Highly sensitive people have a marginally rare personality trait (Sensory Processing Sensitivity) that may facilitate thinking and feeling from a complexity perspective with a broader possible range of behaviors and thoughts but that only means potential not promised.  Use your deep-thinking capacities to engage on a logical level with the problem of starting a business and weigh the pros and cons of each side (franchise versus independent).  You may say “But, I’ll just use my intuition and gut-instinct to guide me!”  Good luck with that!  You’ll be served far better with logic and careful thought informed by instinct than instinct alone.  Creativity requires that we approach any new endeavor from a complexity perspective.  The root of creativity is critical thought!  Once you move beyond thinking of creativity as being associated solely with an end product (artwork, performance, or the realm of artists) you see that creativity is for everyone but it does demand leaving behind neat little boxes of thought in favor of ambiguity and the unknown.  Through the use of careful, fair-minded thinking, informed by feeling and instinct, you may arrive at a consensus regarding whether you are better off buying a franchise or being an independent businessperson.

For more considerations on starting a business for the highly sensitive person see my article Entrepreneurship for the High Sensation Seeking Highly Sensitive Person? You Betcha! or Considerations for the High Sensation Seeking Highly Sensitive Entrepreneur.

Tracy Cooper, PhD is the author of Thrive: The Highly Sensitive Person and Career, and Thrill: The High Sensation Seeking Highly Sensitive Person.  Dr. Cooper provides consulting services on a one on one basis to HSPs in career crisis or transition.  He also appeared in the documentary Sensitive-The Untold Story.  His website may be found at drtracycooper.com.

Are Highly Sensitive People Mentally Tough?

The current popularity of concepts like grit, hardiness, and mental toughness seem determined to popularize the notion that if we only learn to suppress the finer parts of ourselves that feel, think, and thoroughly plan we can live up to an illusion of “toughness.”  Applying the conceptualization of mental toughness to highly sensitive people in this post I carefully examine the major aspects of mental toughness and suggest ways Sensory Processing Sensitivity not only may provide certain advantages but may be uniquely suited to the overall description of mental toughness.

Mental toughness might be interpreted as stigmatizing sensitivity but let’s look at the definitions from two major groups of researchers:

“Having the natural or developed psychological edge that enables you to: generally, cope better than your opponents with the many demands (competition, training, lifestyle) that sport places on a performer; specifically, be more consistent and better than your opponents in remaining determined, focused, confident, and in control under pressure.” (Jones, Hanton, & Connaughton, 2002, p. 209).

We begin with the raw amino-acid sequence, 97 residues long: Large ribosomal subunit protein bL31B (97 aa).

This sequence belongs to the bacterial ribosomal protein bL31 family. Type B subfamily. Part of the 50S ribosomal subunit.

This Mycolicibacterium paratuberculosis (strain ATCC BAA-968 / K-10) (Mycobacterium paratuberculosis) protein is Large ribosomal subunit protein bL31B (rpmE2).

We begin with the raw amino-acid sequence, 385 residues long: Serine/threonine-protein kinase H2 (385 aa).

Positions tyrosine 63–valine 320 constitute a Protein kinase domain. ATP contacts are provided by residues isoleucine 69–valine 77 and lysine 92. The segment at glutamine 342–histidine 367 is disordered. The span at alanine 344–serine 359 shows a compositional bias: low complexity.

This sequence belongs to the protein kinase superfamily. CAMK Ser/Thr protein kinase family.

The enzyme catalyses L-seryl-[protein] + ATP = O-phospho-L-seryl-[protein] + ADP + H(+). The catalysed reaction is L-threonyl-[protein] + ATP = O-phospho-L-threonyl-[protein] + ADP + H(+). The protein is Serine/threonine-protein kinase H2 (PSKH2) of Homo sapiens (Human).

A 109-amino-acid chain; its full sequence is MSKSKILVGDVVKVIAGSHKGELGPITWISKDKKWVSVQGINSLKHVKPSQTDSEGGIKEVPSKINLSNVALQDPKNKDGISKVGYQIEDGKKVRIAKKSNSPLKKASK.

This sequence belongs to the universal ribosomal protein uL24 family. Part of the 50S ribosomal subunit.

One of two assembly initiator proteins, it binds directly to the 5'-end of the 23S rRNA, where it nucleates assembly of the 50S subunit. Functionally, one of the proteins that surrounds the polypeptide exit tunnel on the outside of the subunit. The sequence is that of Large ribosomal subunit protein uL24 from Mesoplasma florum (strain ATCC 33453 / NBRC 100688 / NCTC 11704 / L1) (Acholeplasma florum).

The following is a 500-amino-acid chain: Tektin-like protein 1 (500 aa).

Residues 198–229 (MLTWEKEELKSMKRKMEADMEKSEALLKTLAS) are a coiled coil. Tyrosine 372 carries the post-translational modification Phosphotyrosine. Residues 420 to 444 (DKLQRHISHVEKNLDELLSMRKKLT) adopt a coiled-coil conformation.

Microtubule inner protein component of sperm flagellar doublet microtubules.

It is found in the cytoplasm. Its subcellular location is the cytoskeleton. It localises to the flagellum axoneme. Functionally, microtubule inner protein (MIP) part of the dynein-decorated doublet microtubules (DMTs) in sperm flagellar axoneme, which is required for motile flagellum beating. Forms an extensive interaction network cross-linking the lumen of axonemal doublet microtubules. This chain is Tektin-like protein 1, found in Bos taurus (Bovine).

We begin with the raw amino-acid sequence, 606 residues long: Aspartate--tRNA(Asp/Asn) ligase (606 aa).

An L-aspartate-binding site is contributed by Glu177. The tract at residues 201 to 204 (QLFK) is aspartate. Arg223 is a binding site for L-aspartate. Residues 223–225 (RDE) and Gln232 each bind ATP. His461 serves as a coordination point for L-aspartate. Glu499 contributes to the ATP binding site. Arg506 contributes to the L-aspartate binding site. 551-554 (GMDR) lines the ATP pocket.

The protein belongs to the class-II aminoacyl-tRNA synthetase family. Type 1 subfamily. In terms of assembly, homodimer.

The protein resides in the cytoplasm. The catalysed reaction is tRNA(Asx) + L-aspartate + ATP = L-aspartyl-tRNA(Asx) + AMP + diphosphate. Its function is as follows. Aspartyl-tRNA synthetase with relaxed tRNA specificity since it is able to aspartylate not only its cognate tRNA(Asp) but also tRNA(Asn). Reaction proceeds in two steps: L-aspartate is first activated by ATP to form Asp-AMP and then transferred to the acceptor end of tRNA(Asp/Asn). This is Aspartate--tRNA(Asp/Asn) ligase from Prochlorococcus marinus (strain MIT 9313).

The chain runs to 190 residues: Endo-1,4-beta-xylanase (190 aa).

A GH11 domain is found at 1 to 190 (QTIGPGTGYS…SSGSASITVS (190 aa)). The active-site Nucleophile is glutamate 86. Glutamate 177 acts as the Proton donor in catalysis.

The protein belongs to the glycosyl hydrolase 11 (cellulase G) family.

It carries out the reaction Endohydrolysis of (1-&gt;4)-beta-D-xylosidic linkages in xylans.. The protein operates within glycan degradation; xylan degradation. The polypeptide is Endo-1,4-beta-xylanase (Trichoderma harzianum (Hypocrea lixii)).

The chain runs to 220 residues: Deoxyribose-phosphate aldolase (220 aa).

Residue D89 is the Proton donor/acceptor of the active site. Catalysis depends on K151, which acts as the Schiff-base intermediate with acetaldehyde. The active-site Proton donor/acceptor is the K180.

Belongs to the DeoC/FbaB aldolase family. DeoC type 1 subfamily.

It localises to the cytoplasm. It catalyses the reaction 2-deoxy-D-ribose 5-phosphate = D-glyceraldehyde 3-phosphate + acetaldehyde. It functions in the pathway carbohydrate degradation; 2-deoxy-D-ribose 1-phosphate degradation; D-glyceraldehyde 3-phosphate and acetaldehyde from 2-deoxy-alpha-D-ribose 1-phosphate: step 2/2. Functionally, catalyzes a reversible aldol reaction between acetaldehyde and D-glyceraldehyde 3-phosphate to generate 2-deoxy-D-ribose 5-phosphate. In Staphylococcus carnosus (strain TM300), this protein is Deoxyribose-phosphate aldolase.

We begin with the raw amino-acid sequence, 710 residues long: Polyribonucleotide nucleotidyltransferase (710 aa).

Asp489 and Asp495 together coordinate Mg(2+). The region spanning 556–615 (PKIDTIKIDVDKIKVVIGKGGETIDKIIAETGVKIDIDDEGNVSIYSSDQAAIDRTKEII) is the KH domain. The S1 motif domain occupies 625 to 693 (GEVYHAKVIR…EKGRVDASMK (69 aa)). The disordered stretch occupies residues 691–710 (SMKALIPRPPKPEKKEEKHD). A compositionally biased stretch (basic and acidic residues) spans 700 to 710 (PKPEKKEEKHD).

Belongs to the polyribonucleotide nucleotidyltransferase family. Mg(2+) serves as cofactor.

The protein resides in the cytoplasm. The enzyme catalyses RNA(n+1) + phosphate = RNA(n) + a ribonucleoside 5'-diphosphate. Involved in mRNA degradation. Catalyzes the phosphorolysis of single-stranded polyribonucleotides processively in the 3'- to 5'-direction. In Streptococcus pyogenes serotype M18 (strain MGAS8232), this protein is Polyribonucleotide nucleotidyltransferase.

Here, the part about being “more consistent and better than your opponents…in control under pressure” could as well apply to sensitive people as not. We know that many sensitive people make fantastic performers (including in sports). While we may not be the most vocal of people all the time when we choose to step into the spotlight we may have spent a great deal of time thoroughly considering the nuance of a given task or role before performing.

This more thorough processing (considering of pitfalls, risks, etc..) would actually place sensitive people at an advantage over those without the trait. Similarly, being in control “under pressure” would be more likely the more thoroughly we have considered the ways it could all go wrong. It is true that sensitive people do less well when being observed performing a task but I think that is generally due to absorbing the judgemental energy we might feel in such a situation and being unpleasantly stimulated by such energy.  It’s just as likely a sensitive person would be able to ignore that energy as not because we are so variable in how express the trait. It is a huge disservice to all sensitive people to generalize what we may be like in a given circumstance.

Performance depends on the individual with each individual choosing to react differently. Moreover, “remaining determined, focused, and confident” does not seem to imply that sensitive people would be less so than anyone else. Determination is primarily a measure of commitment to completing a task. Sensitive people are known to exhibit a deep sense of conscientiousness thus we would be more likely than average to want/need to complete any task we undertake. Within that determination sensitive people are also known to be able to focus quite intently on the task at hand and would likely do well at remaining focused unless distractions arose that served to interrupt that intense focus. We do focus better in reasonably distraction-free situations which if you consider the nature of many sports (especially individual sports like running, golf, archery, cycling) allows the individual to control his environment or at least to work within a controlled environment (quiet golf course, minimal noise from observers, etc..).

Confidence is another matter and arises as a matter of feeling that we are matched to the task (not overly so), that we find the task interesting in some sense, and that we are intrinsically motivated. When these align any person (sensitive or not) would feel a fair degree of confidence.